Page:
"The U.S. Food and Drug Administration today approved Dotarem (gadoterate meglumine) for use in magnetic resonance imaging (MRI) of the brain, spine and associated tissues of patients ages 2 years and older.
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Fortaz Patient Information including How Should I Take
In this Article
- What is ceftazidime injection (Fortaz)?
- What are the possible side effects of ceftazidime injection (Fortaz)?
- What is the most important information I should know about ceftazidime injection (Fortaz)?
- What should I discuss with my health care provider before using ceftazidime injection (Fortaz)?
- How should I use ceftazidime injection (Fortaz)?
- What happens if I miss a dose (Fortaz)?
- What happens if I overdose (Fortaz)?
- What should I avoid while using ceftazidime injection (Fortaz)?
- What other drugs will affect ceftazidime injection (Fortaz)?
- Where can I get more information?
What should I discuss with my health care provider before using ceftazidime injection (Fortaz)?
You should not use this medication if you are allergic to ceftazidime, or to similar antibiotics, such as:
- cefaclor (Ceclor);
- cefadroxil (Duricef);
- cefazolin (Ancef);
- cefdinir (Omnicef);
- cefditoren (Spectracef);
- cefprozil (Cefzil);
- ceftibuten (Cedax);
- cefuroxime (Ceftin);
- cephradine (Velosef);
- cephalexin (Keflex); and others.
To make sure you can safely use ceftazidime, tell your doctor if you have any of these other conditions:
- kidney disease;
- liver disease;
- a stomach or intestinal disorder such as colitis;
- congestive heart failure;
- if you are allergic to penicillin;
- if you are malnourished; or
- if you have had a very recent surgery or medical emergency.
FDA pregnancy category B. This medication is not expected to be harmful to an unborn baby. Tell your doctor if you are pregnant or plan to become pregnant during treatment.
Ceftazidime can make birth control pills less effective. Ask your doctor about using a non-hormone method of birth control (such as a condom, diaphragm, spermicide) to prevent pregnancy while using ceftazidime.
Ceftazidime can pass into breast milk and may harm a nursing baby. Do not use this medication without telling your doctor if you are breast-feeding a baby.
How should I use ceftazidime injection (Fortaz)?
Ceftazidime is injected into a muscle or vein. You may be shown how to use injections at home. Do not self-inject this medicine if you do not fully understand how to give the injection and properly dispose of used needles, syringes, and other items used in giving the medicine.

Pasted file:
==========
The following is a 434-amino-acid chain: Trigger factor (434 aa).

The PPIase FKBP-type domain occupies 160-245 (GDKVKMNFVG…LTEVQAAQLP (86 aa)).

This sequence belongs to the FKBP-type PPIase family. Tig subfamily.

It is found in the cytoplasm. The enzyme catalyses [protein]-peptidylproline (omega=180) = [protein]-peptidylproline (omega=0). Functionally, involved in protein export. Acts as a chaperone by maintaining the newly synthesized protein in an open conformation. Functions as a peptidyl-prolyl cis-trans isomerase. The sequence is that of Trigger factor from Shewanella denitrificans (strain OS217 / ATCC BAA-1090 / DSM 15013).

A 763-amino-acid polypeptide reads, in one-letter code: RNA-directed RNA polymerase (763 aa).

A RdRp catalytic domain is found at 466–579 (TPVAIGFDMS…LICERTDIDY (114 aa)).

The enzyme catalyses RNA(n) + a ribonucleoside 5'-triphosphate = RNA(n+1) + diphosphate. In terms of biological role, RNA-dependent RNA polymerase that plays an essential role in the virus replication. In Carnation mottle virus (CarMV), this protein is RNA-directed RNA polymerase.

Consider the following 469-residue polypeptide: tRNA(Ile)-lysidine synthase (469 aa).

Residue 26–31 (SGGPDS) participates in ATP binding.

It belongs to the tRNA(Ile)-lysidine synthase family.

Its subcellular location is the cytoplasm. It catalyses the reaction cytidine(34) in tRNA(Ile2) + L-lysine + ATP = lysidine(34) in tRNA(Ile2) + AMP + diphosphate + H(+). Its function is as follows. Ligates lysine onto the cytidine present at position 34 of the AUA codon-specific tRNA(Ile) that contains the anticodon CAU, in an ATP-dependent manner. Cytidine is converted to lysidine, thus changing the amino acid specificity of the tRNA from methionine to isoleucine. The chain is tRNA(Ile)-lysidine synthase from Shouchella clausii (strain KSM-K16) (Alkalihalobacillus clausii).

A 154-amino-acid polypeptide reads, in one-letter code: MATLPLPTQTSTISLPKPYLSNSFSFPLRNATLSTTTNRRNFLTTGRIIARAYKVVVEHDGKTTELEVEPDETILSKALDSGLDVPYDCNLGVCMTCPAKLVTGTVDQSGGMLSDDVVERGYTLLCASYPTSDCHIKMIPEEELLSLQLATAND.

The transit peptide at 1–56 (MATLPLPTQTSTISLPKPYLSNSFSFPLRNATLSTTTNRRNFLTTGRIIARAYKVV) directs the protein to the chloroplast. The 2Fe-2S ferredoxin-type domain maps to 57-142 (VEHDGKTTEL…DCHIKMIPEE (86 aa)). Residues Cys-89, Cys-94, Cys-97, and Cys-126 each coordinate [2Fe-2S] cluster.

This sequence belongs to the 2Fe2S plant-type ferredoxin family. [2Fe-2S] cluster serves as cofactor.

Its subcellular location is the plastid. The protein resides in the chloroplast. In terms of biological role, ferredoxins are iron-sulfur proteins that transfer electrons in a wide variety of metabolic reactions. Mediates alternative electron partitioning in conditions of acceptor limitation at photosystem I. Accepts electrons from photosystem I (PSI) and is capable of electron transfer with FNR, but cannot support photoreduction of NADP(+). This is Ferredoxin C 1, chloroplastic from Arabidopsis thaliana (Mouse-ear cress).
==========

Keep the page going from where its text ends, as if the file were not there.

Use exactly as prescribed by your doctor. Do not use in larger or smaller amounts or for longer than recommended. Follow the directions on your prescription label.
You may need to mix ceftazidime with a liquid (diluent) before using it. If you are using the injections at home, be sure you understand how to properly mix and store the medication.
Use this medicine for the full prescribed length of time. Your symptoms may improve before the infection is completely cleared. Skipping doses may also increase your risk of further infection that is resistant to antibiotics. Ceftazidime will not treat a viral infection such as the common cold or flu.
This medication can cause unusual results with certain lab tests for glucose (sugar) in the urine. Tell any doctor who treats you that you are using ceftazidime.
Store at room temperature away from moisture and heat.
If your medicine was provided in a frozen form or was frozen after mixing, thaw it in a refrigerator or at room temperature. Do not warm in a microwave or boiling water. Use the medicine as soon as possible after thawing it. Do not refreeze.
Additional Fortaz Information
Report Problems to the Food and Drug Administration
You are encouraged to report negative side effects of prescription drugs to the FDA. Visit the FDA MedWatch website or call 1-800-FDA-1088.
Find out what women really need.